Others are masters of versatility, able to play up to three positions in the trenches.
And that’s just the start.
The strength of the Sooners’ offense will be up front this year. And they are swimming in the deep end of the pool.
“When we’re healthy, we have more depth than we’ve had in a long time,” co-offensive coordinator Josh Heupel said. “We have more depth, especially on the interior, than we’ve had in a long time. All those guys have an ability to play at a high level. They’ve all shown that.”
Heupel said that the main goal is to keep the big guys healthy. There will be a lot more rotating – because of skill and rest – during games this season.
Thompson and Williams are bookends on either side, and Shead and Evans have worked their way back into the fold. Both see a chance to compete for a starting job.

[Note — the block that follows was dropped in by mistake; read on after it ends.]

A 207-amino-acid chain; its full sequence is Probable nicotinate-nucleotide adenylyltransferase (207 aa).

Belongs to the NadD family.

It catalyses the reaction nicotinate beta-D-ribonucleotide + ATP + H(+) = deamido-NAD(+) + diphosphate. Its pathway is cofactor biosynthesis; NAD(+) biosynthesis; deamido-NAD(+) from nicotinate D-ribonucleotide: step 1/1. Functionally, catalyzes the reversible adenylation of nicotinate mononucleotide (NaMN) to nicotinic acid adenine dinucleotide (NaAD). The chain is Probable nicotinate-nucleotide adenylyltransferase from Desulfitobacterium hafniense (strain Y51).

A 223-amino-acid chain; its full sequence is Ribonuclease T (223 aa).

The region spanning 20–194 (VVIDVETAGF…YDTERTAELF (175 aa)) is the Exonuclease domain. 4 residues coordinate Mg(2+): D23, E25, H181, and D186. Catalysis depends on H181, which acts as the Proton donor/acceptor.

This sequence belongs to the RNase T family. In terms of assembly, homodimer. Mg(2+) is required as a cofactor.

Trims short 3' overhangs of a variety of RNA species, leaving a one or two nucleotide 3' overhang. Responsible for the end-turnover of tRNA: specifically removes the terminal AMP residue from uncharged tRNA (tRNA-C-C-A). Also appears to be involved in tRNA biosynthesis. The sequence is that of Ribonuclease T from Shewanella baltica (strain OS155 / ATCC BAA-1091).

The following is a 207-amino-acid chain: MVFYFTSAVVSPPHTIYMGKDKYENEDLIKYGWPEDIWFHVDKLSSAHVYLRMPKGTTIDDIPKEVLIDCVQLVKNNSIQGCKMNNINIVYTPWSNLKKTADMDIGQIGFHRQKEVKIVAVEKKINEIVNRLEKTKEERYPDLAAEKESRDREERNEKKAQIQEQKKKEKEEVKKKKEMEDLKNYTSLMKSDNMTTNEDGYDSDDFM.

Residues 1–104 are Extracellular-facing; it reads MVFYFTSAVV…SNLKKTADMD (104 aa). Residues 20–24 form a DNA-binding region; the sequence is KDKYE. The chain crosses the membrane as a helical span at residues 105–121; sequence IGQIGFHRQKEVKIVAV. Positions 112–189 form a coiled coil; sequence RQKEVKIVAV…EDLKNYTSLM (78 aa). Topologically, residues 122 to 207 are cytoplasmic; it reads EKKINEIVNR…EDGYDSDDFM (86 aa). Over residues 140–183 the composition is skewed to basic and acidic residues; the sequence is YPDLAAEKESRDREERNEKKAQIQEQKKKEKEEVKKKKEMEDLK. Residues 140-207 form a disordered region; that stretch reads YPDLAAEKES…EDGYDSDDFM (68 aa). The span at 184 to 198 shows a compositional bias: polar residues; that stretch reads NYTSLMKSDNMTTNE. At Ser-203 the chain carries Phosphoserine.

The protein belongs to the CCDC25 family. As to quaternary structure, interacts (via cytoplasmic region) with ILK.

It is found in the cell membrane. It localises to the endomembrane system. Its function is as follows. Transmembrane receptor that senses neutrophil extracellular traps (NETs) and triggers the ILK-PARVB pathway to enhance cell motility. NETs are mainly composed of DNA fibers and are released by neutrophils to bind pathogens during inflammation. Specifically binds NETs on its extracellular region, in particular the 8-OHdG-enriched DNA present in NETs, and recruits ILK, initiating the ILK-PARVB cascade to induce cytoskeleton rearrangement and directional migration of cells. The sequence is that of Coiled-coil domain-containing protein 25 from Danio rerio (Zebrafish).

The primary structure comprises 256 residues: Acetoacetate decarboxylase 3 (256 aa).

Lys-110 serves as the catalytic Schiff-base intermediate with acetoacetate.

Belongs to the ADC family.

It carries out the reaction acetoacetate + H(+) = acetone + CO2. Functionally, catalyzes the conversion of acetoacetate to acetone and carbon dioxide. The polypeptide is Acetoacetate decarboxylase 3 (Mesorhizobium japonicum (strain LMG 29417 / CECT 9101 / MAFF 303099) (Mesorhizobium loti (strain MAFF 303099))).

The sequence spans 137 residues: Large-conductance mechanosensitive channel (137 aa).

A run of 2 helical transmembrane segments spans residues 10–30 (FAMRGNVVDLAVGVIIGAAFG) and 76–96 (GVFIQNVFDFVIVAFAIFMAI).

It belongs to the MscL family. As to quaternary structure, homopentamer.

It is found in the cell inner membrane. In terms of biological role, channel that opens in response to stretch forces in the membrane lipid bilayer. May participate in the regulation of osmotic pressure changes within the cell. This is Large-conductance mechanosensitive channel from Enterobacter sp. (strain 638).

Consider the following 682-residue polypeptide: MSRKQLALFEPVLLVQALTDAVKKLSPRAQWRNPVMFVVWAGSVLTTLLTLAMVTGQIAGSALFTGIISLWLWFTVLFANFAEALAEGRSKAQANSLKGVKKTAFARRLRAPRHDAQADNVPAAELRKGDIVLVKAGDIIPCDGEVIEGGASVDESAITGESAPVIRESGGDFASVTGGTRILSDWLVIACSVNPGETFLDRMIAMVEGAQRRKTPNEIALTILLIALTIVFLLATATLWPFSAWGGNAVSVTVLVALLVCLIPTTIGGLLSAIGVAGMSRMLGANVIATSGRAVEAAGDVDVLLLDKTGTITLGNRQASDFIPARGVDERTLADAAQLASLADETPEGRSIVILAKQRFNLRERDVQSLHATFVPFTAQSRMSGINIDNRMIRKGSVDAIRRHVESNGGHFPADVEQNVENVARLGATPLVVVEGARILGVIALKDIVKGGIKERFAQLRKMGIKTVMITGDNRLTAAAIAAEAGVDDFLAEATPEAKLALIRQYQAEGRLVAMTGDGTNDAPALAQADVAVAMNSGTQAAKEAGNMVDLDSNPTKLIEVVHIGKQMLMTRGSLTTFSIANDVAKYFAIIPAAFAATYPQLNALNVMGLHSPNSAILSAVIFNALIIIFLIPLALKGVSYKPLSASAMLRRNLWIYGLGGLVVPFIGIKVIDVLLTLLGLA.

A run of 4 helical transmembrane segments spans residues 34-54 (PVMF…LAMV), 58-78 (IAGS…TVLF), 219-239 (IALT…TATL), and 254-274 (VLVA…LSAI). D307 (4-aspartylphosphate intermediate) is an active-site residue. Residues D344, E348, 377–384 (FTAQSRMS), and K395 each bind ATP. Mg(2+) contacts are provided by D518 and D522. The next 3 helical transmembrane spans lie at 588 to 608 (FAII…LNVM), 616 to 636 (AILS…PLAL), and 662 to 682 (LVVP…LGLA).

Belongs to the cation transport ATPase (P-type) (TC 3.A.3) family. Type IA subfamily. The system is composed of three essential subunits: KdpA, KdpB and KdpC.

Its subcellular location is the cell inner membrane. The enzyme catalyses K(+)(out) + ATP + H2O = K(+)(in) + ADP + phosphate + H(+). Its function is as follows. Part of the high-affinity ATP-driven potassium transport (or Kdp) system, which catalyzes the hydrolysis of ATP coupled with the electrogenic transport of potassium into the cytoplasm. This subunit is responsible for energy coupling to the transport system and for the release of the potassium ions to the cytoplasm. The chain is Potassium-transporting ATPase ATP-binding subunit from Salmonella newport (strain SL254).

“You’ve gotta get the job done,” Shead said. “One thing I always knew about Coach B is that he’s going to play the best. There’s definitely that pressure there to get back and get going. I have to get going. There’s no time to waste. It’s my last year.”
Dionte Savage has practiced with the 1s are left guard but still rotates into right guard with the top unit.
“The O-line is doing a lot better, we’re getting better,” he said. “We’re more physical as a whole group. I feel like we’re coming together a lot better.”
The lingering problem of having a shallow offensive line depth chart, something that has been a problem since Shead came to campus, is a thing of the past.
Neither Savage nor Heupel ventured a guess as to how many players could see action in the trenches, although Heupel said that in a perfect world all 15 scholarshiped linemen would be ready to play.
That’s not the world we live in, but the actual number of capable offensive linemen is closer to 15 than it is to five.
“We feel good about the guys who finished out last year,” Heupel said. “We feel good about the guys who are coming off an injury. Now, it’s just maintaining that and keeping the guys healthy throughout the year.”